The cross flow of the fluidizing gases ensures high water vapor partial pressures in the carbon bed and rapid removal of the inhibiting product gases such as hydrogen and carbon monoxide.
The device according to the invention is further illustrated by the drawings wherein:
FIG. 1 shows the device according to the invention in longitudinal section.
FIG. 2 shows an arrangement of the device according to the invention in longitudinal section with a carbon pre-drier.
FIG. 3 shows an arrangement of the device according to the invention with built-in secondary air sparge pipe, in longitudinal section.
FIG. 4 shows an arrangment of the device according to the invention with built-in secondary air sparge pipe and carbon drier in the vibrating bed, in longitudinal section.
FIG. 5 shows the device according to the invention in cross-section.
According to FIG. 1, the device according to the invention includes the vibrating fluid bed trough 1, the vibration drive 2 for the vibrating fluid bed trough 1, the double jacket 3 which surrounds the vibrating fluid bed trough 1, the untreated carbon feed 4 which is fed by the metering screw 5, the product discharge opening 6 in the double jacket 3, the burner 7, the waste gas opening 8 and the steam supply device 9.
The untreated carbon 20 is fed into the funnel-shaped untreated carbon feed 4 by means of the metering screw 5, the carbon thus falling on to the vibrating fluid bed trough 1. The reaction waste gases 21 pass counter-current along the untreated coal feed 4 to the waste gas opening 8. The activated carbon 20' falls via the product discharge opening 6 into the storage container 10. The steam necessary for the reaction is introduced via the steam supply device 9 into the vibrating fluid bed trough 1 below the untreated coal 20 through the inflow tray 11 through the reacting material.
In accordance with FIG. 2, the untreated carbon 20 is metered into the untreated carbon feed 4 by means of a vibrating trough 12. This vibrating trough 12 is driven by means of the motor 13 and is arranged in such a way that the untreated carbon is pre-heated by the reaction waste gases during the transport on the vibrating trough 12. The untreated carbon is fed on to the vibrating trough 12 by means of the metering screw 14.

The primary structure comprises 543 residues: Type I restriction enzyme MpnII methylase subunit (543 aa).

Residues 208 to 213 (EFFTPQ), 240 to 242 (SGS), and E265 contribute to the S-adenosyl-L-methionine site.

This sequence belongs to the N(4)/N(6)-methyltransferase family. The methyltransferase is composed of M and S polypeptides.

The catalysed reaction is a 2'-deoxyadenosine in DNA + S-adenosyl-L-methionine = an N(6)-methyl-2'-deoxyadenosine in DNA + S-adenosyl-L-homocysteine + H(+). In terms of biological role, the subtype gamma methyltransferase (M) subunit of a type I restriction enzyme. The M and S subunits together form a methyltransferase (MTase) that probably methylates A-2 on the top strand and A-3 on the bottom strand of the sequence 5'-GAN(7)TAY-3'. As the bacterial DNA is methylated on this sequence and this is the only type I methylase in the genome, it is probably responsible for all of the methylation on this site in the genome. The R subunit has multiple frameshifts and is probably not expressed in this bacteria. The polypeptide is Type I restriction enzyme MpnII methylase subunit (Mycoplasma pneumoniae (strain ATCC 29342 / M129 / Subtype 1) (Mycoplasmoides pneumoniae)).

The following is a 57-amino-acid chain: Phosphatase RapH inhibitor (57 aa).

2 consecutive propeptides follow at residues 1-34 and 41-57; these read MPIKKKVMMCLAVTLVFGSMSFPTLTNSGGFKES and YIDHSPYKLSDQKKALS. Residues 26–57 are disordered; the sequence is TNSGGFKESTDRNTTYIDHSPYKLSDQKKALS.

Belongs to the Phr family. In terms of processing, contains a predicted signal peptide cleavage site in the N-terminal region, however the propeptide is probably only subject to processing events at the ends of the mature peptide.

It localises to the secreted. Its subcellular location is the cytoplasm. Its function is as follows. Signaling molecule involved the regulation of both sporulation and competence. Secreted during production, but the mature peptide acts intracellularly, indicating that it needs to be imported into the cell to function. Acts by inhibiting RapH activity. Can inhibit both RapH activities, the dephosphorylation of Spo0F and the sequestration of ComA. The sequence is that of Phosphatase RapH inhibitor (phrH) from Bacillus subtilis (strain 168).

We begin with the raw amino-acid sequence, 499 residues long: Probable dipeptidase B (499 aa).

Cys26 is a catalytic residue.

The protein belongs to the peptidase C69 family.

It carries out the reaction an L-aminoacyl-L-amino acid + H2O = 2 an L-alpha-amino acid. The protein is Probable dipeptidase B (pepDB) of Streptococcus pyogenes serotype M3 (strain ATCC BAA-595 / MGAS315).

Additionally, the secondary air sparge pipe 16 is arranged in the reaction spaces 15 parallel to the vibrating fluid bed trough 1.
In accordance with FIG. 3, the secondary air sparge pipe 16 is arranged against the untreated carbon flow in the vibrating fluid bed trough 1, so that the added air flows counter-currently to the reacting material. By means of the untreated carbon feeding device 4, the untreated carbon is fed directly into the vibrating fluid bed trough 1. The discharge of the activated carbon takes place in the vibrating spiral cooler 17, where the reaction material is cooled to below the reaction temperature.
According to FIG. 4, the vibrating fluid bed trough 1 is divided into two parts by the wall 18. In part 1a, the reaction waste gas passes through the inflow tray 11 into the untreated carbon, thus drying it. In part 1b of the vibrating fluid bed, trough 1 steam is added.
In accordance with FIG. 5, the vibrating fluid bed trough 1, provided with the inflow tray 11, is arranged centrally in the double jacket 3. The secondary air sparge pipe 16 is arranged parallel to the vibrating fluid bed trough 1 and above it.
The method according to the invention is further explained and described by means of the following examples.
__________________________________________________________________________ Example 1 2 3 Raw Material Lignite Coke Method Activation Reactivation.sup.(1)__________________________________________________________________________Coal Feed kg/h 16 12 11Coal Discharge kg/h 7.2 5.2 7.8Combustion % 55 57 31Carbonization Performance kgC/m2 /h.sup.(6) 42 39 18Heating Gas Flow Rate mn 3 /h mn 3 /kgC 0 0 0 0 0.6 0.2(Propane)Primary Air Flow Rate mn 3 /h mn 3 /kgC 10 1.1 7 1.0 15 4.7Secondary Air Flow Rate mn 3 /h mn 3 /kgC 25 2.8 35 5.2 0 0Steam Flow Rate kg/h kg/kgC 15 1.7 20 2.9 11 3.4Temperature °C.Coal Bed 1 840 710 7802 760 740 8003 720 770 750Gas Body 1 1,180 1,010 9802 1,120 940 9703 1,040 980 1,000__________________________________________________________________________ (2) 1 2 1 2 1 2__________________________________________________________________________Benzene Charge.sup.(3) p/po = 0.9 g/100 g 15.2 47.6 15.2 45.2 15.4 36.2 p/po = 0.1 g/100 h not 17.7 not 17.2 not not calc. calc. calc. calc.Methylene Blue number.sup.(4) ml/0.1 g 3.5 14.5 3.5 13.5 3.0 8.5Molasses Number.sup.(5) mg ˜1,500 200 ˜1,500 270 ˜1,600 480__________________________________________________________________________ .sup.(1) Reactivation of charged lignite coke which had been used for water purification. .sup.(2) 1 = Starting material, 2 = Product; not calc. = not calculated. .sup.(3) Benzene charge is the amount of benzene which the carbon can absorb at 20° C. and a defined benzene partial pressure (p/po). .sup.(4) Determination according to DAB 6. .sup.(5) Molasses number: The amount of carbon in mg, which under standar conditions achieves the same amount of coloration as a defined standard activated carbon. .sup.(6) The amount of carbon carbonized per hour, related to the fluid bed surface.
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|U.S. Classification||502/55, 502/435, 502/431, 502/34|
|International Classification||B01J8/40, C01B31/08, C01B31/10|
|Cooperative Classification||C01B31/087, C01B31/088, C01B31/10, B01J8/40|
|European Classification||B01J8/40, C01B31/08R, C01B31/10, C01B31/08P|
|Mar 24, 1986||AS||Assignment|
Owner name: D E G U S S A AKTIENGESELLSCHAFT, WEISS-FRAUENSTRA
Free format text: ASSIGNMENT OF ASSIGNORS INTEREST.;ASSIGNORS:SCHIRRMACHER, RUDIGER;SEMMERAU, GISBERT;REEL/FRAME:004524/0491
Effective date: 19840206
|Mar 16, 1990||FPAY||Fee payment|
Year of fee payment: 4
|Mar 29, 1994||FPAY||Fee payment|
Year of fee payment: 8
|Apr 28, 1998||REMI||Maintenance fee reminder mailed|
|Oct 4, 1998||LAPS||Lapse for failure to pay maintenance fees|
|Dec 15, 1998||FP||Expired due to failure to pay maintenance fee|
Effective date: 19981007